A nature reserve was declared in the area along the streams of Bystřina and Lužní potok in the remotest part of the Aš headland adjoining the German border in 1992. The total area of the reserve on the territory of the Czech Republic is 50 hectares and its elevation ranges from 540 to 625 metres above sea level. The main reason for establishing the reservation was to conserve the biotope of the rare freshwater pearl mussel (Margaritifera margaritifera) due to existing concerns that removal of the "Iron Curtain" and the opening of the border regions could jeopardize its occurrence. The freshwater pearl mussel is a critically endangered animal species in both the Czech Republic and neighbouring Germany and the two brooks and their tributaries are one of its last habitats in Central Europe. There are only five freshwater pearl mussel localities in the Czech Republic. The Bystřina Nature Reserve and the Lužní potok National Nature Monument is a concrete example of co-operation of Czech and German conservationists who have combined their experience with the aim of saving the freshwater pearl mussel and establishing a protected area on both sides of the border.
The planned opening of the Hranice – Ebmath border crossing for motor vehicles and the building of a petrol station could pose a threat to this Site of Community Significance.
Both the brooks, which are characterised by nutrient deficiency (oligotrophic), are home to the rare mollusc – i.e. the freshwater pearl mussel, the occurrence of which depends on complex environmental relationships within the whole basin. The freshwater pearl mussel requires oligotrophic waters in which it feeds on water detritus (semi-decomposed biomass). Water stability is secured by forest and meadow biotopes along the brooks and the basin. However, this is not sufficient for the successful reproduction of the mollusc as the presence of the brown trout (Salmo trutta morpha fario) or the Atlantic salmon (Salmo salar) is essential for larval development – the larvae develop in their branchiae for a certain period of time. Thus, it is necessary to preserve the brooks and the whole alluvial plain along with the spring area. Apart from the freshwater pearl mussel, other critically endangered species include the European brook lamprey (Lampetra planeri) and the European crayfish (Astacus astacus).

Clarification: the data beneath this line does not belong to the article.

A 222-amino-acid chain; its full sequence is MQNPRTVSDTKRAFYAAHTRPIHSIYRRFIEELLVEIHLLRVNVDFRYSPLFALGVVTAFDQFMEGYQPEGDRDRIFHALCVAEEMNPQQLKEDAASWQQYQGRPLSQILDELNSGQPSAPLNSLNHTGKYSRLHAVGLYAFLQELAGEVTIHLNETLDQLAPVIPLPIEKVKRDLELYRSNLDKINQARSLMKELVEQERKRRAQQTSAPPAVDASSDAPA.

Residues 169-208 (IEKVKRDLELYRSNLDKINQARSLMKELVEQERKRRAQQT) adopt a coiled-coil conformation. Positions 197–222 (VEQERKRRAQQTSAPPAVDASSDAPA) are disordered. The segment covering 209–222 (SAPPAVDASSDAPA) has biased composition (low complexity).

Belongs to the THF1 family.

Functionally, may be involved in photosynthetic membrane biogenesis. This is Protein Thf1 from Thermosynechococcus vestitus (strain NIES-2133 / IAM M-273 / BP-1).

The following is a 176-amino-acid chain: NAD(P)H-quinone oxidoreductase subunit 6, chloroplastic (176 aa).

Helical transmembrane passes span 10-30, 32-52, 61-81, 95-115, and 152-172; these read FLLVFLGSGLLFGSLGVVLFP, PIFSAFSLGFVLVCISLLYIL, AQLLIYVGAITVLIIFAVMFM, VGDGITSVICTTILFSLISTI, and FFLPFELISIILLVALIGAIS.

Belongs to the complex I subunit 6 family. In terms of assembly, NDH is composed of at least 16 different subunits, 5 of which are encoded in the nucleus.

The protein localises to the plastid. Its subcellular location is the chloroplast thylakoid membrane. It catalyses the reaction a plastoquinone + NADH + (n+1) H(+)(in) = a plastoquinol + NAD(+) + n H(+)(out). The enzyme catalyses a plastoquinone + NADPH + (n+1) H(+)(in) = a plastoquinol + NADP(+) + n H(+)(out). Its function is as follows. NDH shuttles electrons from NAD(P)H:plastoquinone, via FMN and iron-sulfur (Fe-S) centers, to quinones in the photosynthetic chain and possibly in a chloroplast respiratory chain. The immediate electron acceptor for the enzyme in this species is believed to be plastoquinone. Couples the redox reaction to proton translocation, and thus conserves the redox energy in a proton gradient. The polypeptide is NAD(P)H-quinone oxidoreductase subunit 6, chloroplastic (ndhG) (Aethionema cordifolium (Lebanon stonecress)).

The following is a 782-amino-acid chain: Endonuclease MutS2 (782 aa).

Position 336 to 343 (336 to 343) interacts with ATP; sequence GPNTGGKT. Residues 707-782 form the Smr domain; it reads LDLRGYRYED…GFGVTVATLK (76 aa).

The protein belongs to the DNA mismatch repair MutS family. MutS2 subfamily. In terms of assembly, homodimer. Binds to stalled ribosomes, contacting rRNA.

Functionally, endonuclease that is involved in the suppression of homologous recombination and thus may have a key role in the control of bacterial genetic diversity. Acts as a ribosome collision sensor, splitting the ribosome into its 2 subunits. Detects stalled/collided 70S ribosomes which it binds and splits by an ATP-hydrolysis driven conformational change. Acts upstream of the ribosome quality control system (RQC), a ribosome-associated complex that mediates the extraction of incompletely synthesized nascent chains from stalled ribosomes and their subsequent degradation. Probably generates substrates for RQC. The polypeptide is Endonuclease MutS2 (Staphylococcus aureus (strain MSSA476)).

Additional valuable animal species inhabiting the Bystřina – Lužní potok locality is the Marsh fritillary (Euphydryas aurinia), which may be also found in Slavkovský les (Slavkov Forest). Caterpillars of this butterfly feed and develop on a single flowering plant in West Bohemia known as the Devil's bit (Succisa pratensis). Even if the Devil's bit does not belong among endangered plant species, it should be subject to protection with a view of its correlation to the occurrence of the rare butterfly species. The site is also the nesting area of the endangered black stork (Ciconia nigra) and Eurasian pygmy owl (Glaucidium passerinum).
The first in-depth botanical research of the area was conducted in 1994 and based on its findings, the area was extended in 1998. As regards wild flora species subject to special protection the area is the habitat of the critically endangered heath milkwort (Polygala serpyllifolia) and bog pondweed (Potamogeton polygonifolius). Highly endangered species include lousewort (Pedicularis sylvatica) and round-leaved sundew (Drosera rotundifolia). Occurrence of the alpine pondweed (Potamogeton alpinus) was revealed in 2005. The site is also the habitat of endangered species – e.g. arnica (Arnica montana), western-marsh orchid (Dactylorhiza majalis), marsh pennywort (Hydrocotyle vulgaris), bogbean (Menyanthes trifoliata), cranberry (Oxycoccus palustris) and creeping willow (Salix repens). As to species less frequent in the Cheb district, which are not included among endangered species in the Czech Republic, we may find such species as the wood betony (Betonica officinalis), water avens (Geum rivale), columbine meadow rue (Thalictrum aquilegiifolium); as well as the thermophilic tor grass (Brachypodium pinnatum).